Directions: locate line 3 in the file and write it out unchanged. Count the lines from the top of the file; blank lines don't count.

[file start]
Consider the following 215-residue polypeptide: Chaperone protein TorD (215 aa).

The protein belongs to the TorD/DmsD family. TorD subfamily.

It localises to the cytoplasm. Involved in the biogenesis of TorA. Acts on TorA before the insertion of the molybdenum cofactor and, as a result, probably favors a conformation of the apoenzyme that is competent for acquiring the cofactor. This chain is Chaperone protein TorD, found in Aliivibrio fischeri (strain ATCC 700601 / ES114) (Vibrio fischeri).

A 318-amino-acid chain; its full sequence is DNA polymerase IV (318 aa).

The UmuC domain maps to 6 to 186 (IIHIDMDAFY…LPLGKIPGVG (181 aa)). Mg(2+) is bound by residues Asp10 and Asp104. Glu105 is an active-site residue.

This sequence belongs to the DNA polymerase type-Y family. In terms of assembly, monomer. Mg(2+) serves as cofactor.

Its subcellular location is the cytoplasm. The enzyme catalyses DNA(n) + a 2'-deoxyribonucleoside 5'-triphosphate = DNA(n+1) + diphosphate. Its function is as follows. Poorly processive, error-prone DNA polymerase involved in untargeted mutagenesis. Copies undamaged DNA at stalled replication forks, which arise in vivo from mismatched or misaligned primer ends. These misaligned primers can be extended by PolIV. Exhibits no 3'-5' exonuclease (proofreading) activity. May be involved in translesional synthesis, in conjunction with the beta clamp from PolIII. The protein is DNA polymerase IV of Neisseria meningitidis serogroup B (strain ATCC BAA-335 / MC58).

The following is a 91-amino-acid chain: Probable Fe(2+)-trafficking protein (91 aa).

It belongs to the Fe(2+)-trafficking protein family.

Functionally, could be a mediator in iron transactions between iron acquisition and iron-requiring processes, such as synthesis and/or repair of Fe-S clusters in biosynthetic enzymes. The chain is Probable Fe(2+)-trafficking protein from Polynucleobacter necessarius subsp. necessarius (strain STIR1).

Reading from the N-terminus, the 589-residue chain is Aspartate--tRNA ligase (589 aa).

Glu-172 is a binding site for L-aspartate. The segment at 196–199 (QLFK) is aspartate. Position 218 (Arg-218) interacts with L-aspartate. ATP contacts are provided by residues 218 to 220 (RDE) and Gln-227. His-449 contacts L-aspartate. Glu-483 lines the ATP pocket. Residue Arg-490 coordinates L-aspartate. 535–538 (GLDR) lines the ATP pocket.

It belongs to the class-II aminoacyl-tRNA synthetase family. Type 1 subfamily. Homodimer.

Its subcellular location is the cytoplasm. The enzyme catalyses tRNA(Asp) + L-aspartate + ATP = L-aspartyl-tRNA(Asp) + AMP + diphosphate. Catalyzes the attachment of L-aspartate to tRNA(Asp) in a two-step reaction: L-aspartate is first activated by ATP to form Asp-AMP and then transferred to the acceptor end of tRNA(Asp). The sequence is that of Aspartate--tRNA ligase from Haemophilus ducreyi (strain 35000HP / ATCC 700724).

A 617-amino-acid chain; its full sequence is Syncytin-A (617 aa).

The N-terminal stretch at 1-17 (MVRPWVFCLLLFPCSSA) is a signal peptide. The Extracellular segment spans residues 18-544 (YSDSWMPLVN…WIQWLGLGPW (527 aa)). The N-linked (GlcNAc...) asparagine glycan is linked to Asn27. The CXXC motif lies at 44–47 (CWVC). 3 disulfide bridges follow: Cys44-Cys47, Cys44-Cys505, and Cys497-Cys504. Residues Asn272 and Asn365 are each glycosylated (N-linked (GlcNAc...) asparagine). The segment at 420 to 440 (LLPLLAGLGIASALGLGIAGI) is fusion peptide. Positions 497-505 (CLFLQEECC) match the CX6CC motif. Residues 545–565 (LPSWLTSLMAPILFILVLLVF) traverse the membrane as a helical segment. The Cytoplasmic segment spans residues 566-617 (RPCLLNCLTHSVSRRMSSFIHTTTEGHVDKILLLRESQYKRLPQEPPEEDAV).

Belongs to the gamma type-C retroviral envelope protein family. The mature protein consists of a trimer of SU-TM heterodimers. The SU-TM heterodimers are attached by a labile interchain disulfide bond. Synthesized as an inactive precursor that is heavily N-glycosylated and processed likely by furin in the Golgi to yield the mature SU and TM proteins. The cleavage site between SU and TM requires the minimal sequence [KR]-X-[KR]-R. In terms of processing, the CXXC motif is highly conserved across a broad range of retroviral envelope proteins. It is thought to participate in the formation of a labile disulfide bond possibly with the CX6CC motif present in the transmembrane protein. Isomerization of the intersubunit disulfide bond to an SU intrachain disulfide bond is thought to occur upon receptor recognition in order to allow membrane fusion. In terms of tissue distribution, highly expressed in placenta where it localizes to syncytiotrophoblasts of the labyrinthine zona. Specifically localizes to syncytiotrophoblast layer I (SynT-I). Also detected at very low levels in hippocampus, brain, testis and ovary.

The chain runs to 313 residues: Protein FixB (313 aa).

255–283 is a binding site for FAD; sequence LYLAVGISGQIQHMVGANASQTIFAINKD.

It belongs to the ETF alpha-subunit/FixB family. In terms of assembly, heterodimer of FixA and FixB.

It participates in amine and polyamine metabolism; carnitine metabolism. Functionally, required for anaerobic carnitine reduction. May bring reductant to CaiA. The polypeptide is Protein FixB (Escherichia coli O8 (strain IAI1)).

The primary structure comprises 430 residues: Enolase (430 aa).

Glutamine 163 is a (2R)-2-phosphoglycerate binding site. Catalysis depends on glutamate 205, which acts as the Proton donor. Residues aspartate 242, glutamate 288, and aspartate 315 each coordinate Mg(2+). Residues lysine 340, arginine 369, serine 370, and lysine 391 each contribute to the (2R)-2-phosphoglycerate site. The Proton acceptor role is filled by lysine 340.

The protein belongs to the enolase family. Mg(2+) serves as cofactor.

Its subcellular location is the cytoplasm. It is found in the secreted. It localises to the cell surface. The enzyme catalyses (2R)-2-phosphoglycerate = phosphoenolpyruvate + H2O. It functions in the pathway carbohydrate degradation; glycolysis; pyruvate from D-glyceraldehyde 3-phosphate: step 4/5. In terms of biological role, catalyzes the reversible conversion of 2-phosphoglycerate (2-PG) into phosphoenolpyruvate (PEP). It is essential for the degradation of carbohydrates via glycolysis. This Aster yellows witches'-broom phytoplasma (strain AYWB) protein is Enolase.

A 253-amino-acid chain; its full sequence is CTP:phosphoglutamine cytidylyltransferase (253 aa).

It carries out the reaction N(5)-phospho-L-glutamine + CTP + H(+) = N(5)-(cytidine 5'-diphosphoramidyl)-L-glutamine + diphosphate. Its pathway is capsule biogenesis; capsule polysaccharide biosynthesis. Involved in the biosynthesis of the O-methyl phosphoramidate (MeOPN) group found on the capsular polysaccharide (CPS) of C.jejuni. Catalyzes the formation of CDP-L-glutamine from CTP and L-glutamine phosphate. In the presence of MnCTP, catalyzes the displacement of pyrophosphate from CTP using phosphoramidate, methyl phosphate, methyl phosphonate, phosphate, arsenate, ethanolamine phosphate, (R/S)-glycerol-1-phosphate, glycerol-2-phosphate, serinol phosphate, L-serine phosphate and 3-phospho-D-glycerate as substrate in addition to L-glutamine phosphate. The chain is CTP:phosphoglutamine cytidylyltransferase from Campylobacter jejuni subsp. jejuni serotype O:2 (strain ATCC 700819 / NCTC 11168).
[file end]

It localises to the cytoplasm. Involved in the biogenesis of TorA. Acts on TorA before the insertion of the molybdenum cofactor and, as a result, probably favors a conformation of the apoenzyme that is competent for acquiring the cofactor. This chain is Chaperone protein TorD, found in Aliivibrio fischeri (strain ATCC 700601 / ES114) (Vibrio fischeri).